Golden Age of Film

Four years ago, Robert McFarlane, President Reagan's former national security advisor, was indicted for his role in the Iran-Contra affair. McFarlane was crushed. His career was ruined. In desperation, he tried to commit suicide. Then a stranger mailed him a video of the old classic "It's a Wonderful Life." The movie portrays a young man named George who suddenly faces the prospect of bankruptcy and arrest, and decides to kill himself. But he is stopped by an angel, who persuades him that the simple things in life--like loving his children or helping a friend--are more important than business success. "It's a Wonderful Life" is a touching movie, and it's shown on TV every Christmas. But Robert McFarlane had never seen it before. In an interview, McFarlane said the movie gave him inspiration to go on. What a tribute to Frank Capra, who created the movie back in the 1940s. When Capra died recently, critics took the occasion to reflect about the way movies have changed in the past 50 years. In Frank Capra's day, films conveyed a moral message. Like "Mr. Smith Goes to Washington," another Capra favorite. It's about a young senator who stands up for moral principles in the face of practical politicking. We don't hear that kind of message from Hollywood anymore. Today's filmmakers insist art should be free of moral overtones. But look what they give us instead: tired formulas--endless rehashing of chase scenes, slashers, nudity, and gore. Sure, today's special effects are spectacular. But when the film itself has no substance, that's like frosting with no cake. Glitz and glitter that leave the viewer feeling empty afterward. Modern filmmakers feel morality gets in the way of serious art. But Frank Capra proves them wrong. He successfully portrayed characters who stand for traditional moral values--honesty, courage, sacrifice, loyalty. Characters who turn to prayer as easily as breathing. In "It's a Wonderful Life," when George runs into financial trouble, his wife asks the children and neighbors to pray. And they do, right there on screen. Frank Capra described his goal in these words: "I deal with the little man's doubts,...his loss of faith in himself, in his neighbor, in his God." And then, "I show the overcoming of doubts, the courageous renewal of faith...." This is the stuff of real life. Homey, yet heroic. Capra's creative period, the 1930s and 40s, is considered the Golden Age of film. Even feminists say the old studios cast women as strong, interesting characters. By contrast, today's films portray women one-dimensionally, either as sex objects or female Rambos. A moral framework doesn't limit art, it makes better art. Characters who demonstrates moral integrity are complex and interesting. But characters who live for pleasure and self-gratification are shallow, childish. The American public is so used to shallow characters and formula films, we've almost forgotten what a good movie can be. Try educating yourself. Do what Patty and I have been doing lately: Rent some of the older classics and see the contrast. If Christians start demanding real quality in films, we just might spark a cultural revolution--where movies once again portray the moral drama in the souls of ordinary men and women.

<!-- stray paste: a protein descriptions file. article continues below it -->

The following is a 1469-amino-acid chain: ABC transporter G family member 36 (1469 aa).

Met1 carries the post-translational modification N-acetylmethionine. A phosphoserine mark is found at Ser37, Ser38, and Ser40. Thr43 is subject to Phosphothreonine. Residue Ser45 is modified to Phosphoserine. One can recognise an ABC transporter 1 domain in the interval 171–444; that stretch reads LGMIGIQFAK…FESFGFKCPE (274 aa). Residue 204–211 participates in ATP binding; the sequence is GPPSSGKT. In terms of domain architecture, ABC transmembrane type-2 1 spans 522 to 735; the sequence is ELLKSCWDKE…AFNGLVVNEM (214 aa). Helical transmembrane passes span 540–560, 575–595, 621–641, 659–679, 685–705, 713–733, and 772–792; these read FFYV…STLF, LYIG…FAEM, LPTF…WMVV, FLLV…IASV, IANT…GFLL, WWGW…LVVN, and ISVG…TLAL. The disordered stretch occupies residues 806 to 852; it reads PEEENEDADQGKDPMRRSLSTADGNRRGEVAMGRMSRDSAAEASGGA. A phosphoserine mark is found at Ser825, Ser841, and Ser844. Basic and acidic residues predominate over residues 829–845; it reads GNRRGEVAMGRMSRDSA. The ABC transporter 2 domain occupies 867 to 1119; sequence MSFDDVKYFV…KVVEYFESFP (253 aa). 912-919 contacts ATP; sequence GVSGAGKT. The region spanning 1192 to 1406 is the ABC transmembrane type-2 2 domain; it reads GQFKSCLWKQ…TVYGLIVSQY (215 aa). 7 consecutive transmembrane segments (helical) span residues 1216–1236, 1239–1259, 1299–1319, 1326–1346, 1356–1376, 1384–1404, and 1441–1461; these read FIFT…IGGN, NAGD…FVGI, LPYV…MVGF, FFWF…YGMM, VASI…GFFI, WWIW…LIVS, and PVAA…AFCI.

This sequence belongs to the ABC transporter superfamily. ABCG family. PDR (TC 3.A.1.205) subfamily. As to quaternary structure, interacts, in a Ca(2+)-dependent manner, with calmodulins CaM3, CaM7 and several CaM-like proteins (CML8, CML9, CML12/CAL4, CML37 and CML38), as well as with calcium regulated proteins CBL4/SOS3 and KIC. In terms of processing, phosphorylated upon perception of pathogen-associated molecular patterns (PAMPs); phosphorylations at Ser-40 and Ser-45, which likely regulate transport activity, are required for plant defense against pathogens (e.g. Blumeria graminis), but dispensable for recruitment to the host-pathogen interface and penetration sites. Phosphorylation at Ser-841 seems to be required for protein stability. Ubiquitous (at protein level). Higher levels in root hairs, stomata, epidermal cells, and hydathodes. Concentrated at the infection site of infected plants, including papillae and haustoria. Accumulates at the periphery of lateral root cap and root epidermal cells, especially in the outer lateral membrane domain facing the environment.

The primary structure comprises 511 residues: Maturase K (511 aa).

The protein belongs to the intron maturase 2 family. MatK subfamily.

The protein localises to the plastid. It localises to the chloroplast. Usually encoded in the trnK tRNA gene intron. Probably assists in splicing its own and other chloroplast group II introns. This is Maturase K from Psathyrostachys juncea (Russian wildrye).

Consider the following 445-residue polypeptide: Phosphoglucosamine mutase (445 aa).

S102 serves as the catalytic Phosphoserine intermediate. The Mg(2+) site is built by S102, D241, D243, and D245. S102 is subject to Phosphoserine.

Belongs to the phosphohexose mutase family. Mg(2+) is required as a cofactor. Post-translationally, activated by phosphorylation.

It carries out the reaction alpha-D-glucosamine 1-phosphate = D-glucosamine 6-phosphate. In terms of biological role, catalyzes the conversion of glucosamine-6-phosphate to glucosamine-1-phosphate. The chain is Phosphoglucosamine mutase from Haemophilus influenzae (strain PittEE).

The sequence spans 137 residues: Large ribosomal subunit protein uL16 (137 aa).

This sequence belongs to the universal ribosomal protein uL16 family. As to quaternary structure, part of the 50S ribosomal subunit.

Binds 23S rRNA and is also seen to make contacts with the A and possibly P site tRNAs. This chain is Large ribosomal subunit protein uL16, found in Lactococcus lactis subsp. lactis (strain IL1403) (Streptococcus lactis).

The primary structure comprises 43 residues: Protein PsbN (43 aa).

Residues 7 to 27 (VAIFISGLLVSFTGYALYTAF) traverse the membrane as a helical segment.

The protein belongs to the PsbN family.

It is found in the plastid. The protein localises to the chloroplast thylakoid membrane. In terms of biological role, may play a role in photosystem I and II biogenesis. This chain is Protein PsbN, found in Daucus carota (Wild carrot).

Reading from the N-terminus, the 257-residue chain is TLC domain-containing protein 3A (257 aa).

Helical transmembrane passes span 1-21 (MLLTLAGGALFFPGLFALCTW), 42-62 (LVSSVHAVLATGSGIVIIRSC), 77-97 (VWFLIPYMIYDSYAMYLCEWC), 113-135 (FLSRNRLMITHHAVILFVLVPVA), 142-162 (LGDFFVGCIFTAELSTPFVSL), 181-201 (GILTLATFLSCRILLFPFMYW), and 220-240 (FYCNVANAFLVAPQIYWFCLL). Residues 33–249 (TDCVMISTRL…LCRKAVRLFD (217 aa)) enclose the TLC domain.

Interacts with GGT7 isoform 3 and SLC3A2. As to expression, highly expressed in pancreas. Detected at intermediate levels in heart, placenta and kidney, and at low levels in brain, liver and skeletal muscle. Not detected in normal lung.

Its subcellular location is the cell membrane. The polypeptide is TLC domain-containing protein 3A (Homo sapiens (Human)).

Chuck Colson



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